The fourth part of an ongoing series
A few notes before I start this post. I know it’s been a few months since I wrote anything so my apologies for that but things are finally starting to wind down for us and getting back to normal. I just haven’t had the drive to write lately and honestly, have been tired in the evening – the time I normally blog.
Second, this post will deal with the topic of religion and the role its played in my life, so the language may be a little too much to handle for some. But understand where I’m coming from and what we were going through. Thanks.
Going back to work after hearing word of the official diagnosis was tough, but I had to do it.
As I walked to my desk, a coworker asked how Ann was doing. I just looked at her and shook my head, then continued to my desk where I grabbed a tissue and wiped away tears that had started to form. The coworker stood there for a second then slowly walked away as if she regretted asking.
But sadness was just one of the emotions I was feeling at the time. I was also extremely upset and angry about how life was taking a really strange twist for us. Regardless of what I was feeling, I had to get myself back into work mode and take care of business.
Gina, whom I sit next to, showed up at her normal time and asked how everything was going. The two of us are close – she’s the person in the last story of this blog post and I find it easy to talk to her about almost anything. Although I had been giving her updates via text/Messenger, I still felt the need to talk to her about everything that was going on so we went outside and sat on the patio to chat.
And it was a good, therapeutic talk. She told me that her mom had the same procedure done years ago with the cancer was completely removed and after all her follow-up tests, she is still cancer-free. It then turned into a big, fat philosophical discussion that lead to personal beliefs which we share.
Basically, we’re spiritualists. We believe that doing good and being good do not require the shackles of religion and that any act of kindness can’t automatically be attributed to God or whatever. Goodness is ingrained in people. We do good things. No bible required.
Even so, I was having a difficult time with this.
“You know, sometimes it’s okay to believe in something bigger, whatever that might be. If that’s what helps pull you through then I don’t think it’s a bad thing,” she said.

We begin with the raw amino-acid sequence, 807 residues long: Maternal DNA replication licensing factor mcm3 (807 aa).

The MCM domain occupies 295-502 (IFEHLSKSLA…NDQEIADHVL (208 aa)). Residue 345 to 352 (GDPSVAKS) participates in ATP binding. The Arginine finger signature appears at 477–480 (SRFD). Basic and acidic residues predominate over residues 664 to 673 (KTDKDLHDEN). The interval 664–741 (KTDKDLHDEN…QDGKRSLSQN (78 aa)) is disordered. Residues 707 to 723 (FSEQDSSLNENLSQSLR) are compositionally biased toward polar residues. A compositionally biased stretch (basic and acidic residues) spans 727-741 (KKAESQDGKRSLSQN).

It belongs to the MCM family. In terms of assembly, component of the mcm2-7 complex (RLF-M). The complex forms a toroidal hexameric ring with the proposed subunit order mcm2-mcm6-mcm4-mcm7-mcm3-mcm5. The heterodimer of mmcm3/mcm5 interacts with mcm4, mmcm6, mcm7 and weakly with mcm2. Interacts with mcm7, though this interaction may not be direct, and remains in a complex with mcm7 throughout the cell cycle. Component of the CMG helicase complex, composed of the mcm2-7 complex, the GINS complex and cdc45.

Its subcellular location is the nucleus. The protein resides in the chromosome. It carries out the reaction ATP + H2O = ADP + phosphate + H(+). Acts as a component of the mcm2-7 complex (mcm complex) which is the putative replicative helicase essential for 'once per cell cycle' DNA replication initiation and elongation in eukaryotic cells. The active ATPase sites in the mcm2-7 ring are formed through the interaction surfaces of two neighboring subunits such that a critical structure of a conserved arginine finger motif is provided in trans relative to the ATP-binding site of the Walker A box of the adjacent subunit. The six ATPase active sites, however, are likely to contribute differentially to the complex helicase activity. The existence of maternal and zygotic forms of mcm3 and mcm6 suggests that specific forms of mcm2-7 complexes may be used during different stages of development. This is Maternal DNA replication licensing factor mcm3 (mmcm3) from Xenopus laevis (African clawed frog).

I hadn’t prayed in years. I left the Catholic church as an adult when I realized their teachings no longer aligned with the person I was becoming, so I wasn’t sure that her way of thinking would be right for me.
In any case, I thanked her for the time and gave her a big hug to show her my appreciation, then we went back to our desks and started working.
After the long day at the office was done and the kid was in bed for the night, I sat at my desk with a candle burning and got lost in some old pictures. I don’t know why I did this.
All of my photos are organized in folders by date and, if necessary, the event or place we visited. I have thousands of images saved on an external hard drive and DVD backup and could be here all night looking at them.
I guess that might have been my intention – and my mistake.
I kept opening folders. My eyes started to well up as I recalled all of the little things he did when he was an infant, his giggle, everything. And then I got to this picture from 2005 and it was all over.
I don’t know what it was about it; it could have been the first picture I came across with Ann and Anthony together. I stared at it for a minute and started to really cry.
My wife, the one I’m supposed to grow old with, the one I promised to give my life to, the mother to my only child, was lying in the living room asleep on the couch – and had cancer growing inside of her.
The world suddenly got smaller as I thought about Dad and how young he was when he had passed away and how unfair it was to everyone in my family. I thought about his funeral and the seven short years we had together. What kind of cruel creator would subject people to this kind of nonsense?
Crying turned to loud sobbing as I stared at that picture for even longer, my mind racing a mile a minute.
“I don’t know what I’d do without her. Why her? What the hell has she done?”
Thoughts turned into words as I looked to the sky and spoke up.
“SHE HAS NEVER HURT ANYONE IN HER LIFE AND DOES NOT DESERVE THIS. What, taking my dad at a young age wasn’t enough for you? Now you see it fit to give my own wife cancer? With all the evil in the world, this is your plan for her? She’s a mother, goddamnit! Can’t you see that? I mean, FUCK. Can you be more cruel?”
Everything was piling up on me. My heart was pounding and I had reached my breaking point. Finally I got up out of my chair and with both hands, flipped off the heavens and raised my voice.
“FUCK YOU, GOD! JUST…FUCK YOU! YOU FUCKING ASSHOLE! AND FUCK YOUR PLAN.”
I sat back down and laid my head on the desk, crying uncontrollably. I had no regrets over what I had just said because I meant every single word.
And what little faith I had in God or a god was officially gone.